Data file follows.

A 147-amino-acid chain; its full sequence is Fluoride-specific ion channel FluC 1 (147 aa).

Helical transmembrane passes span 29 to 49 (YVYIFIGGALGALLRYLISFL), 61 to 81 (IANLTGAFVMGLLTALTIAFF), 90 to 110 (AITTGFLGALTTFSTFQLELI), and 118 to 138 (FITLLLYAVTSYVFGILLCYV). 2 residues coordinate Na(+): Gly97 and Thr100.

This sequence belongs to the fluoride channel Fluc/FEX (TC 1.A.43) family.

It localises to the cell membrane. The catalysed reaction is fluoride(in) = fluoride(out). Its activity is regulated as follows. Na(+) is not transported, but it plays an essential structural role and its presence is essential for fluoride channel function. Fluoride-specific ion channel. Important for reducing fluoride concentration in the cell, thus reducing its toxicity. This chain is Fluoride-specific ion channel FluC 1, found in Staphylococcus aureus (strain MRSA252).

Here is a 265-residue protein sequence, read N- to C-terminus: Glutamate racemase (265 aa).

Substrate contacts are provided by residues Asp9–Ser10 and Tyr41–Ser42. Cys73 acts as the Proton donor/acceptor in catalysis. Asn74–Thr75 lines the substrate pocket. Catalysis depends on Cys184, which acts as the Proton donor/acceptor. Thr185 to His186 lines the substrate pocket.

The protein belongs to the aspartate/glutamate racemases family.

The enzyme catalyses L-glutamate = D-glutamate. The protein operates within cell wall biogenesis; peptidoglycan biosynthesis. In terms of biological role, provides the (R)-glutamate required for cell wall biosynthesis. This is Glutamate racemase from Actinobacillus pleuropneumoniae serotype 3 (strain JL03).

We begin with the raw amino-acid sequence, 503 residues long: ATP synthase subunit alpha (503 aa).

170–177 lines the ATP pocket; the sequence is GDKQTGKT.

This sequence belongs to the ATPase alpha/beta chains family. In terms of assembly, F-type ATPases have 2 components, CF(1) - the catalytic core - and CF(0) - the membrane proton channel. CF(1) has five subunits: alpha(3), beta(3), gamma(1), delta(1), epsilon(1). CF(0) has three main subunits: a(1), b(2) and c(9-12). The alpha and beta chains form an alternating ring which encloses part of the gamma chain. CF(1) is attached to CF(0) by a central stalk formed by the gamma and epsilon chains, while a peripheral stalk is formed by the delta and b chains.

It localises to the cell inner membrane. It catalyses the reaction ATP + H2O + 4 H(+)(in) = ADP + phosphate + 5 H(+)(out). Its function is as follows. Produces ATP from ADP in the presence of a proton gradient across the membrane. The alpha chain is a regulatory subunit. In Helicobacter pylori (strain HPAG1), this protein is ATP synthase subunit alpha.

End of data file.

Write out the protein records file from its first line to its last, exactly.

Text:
A 147-amino-acid chain; its full sequence is Fluoride-specific ion channel FluC 1 (147 aa).

Helical transmembrane passes span 29 to 49 (YVYIFIGGALGALLRYLISFL), 61 to 81 (IANLTGAFVMGLLTALTIAFF), 90 to 110 (AITTGFLGALTTFSTFQLELI), and 118 to 138 (FITLLLYAVTSYVFGILLCYV). 2 residues coordinate Na(+): Gly97 and Thr100.

This sequence belongs to the fluoride channel Fluc/FEX (TC 1.A.43) family.

It localises to the cell membrane. The catalysed reaction is fluoride(in) = fluoride(out). Its activity is regulated as follows. Na(+) is not transported, but it plays an essential structural role and its presence is essential for fluoride channel function. Fluoride-specific ion channel. Important for reducing fluoride concentration in the cell, thus reducing its toxicity. This chain is Fluoride-specific ion channel FluC 1, found in Staphylococcus aureus (strain MRSA252).

Here is a 265-residue protein sequence, read N- to C-terminus: Glutamate racemase (265 aa).

Substrate contacts are provided by residues Asp9–Ser10 and Tyr41–Ser42. Cys73 acts as the Proton donor/acceptor in catalysis. Asn74–Thr75 lines the substrate pocket. Catalysis depends on Cys184, which acts as the Proton donor/acceptor. Thr185 to His186 lines the substrate pocket.

The protein belongs to the aspartate/glutamate racemases family.

The enzyme catalyses L-glutamate = D-glutamate. The protein operates within cell wall biogenesis; peptidoglycan biosynthesis. In terms of biological role, provides the (R)-glutamate required for cell wall biosynthesis. This is Glutamate racemase from Actinobacillus pleuropneumoniae serotype 3 (strain JL03).

We begin with the raw amino-acid sequence, 503 residues long: ATP synthase subunit alpha (503 aa).

170–177 lines the ATP pocket; the sequence is GDKQTGKT.

This sequence belongs to the ATPase alpha/beta chains family. In terms of assembly, F-type ATPases have 2 components, CF(1) - the catalytic core - and CF(0) - the membrane proton channel. CF(1) has five subunits: alpha(3), beta(3), gamma(1), delta(1), epsilon(1). CF(0) has three main subunits: a(1), b(2) and c(9-12). The alpha and beta chains form an alternating ring which encloses part of the gamma chain. CF(1) is attached to CF(0) by a central stalk formed by the gamma and epsilon chains, while a peripheral stalk is formed by the delta and b chains.

It localises to the cell inner membrane. It catalyses the reaction ATP + H2O + 4 H(+)(in) = ADP + phosphate + 5 H(+)(out). Its function is as follows. Produces ATP from ADP in the presence of a proton gradient across the membrane. The alpha chain is a regulatory subunit. In Helicobacter pylori (strain HPAG1), this protein is ATP synthase subunit alpha.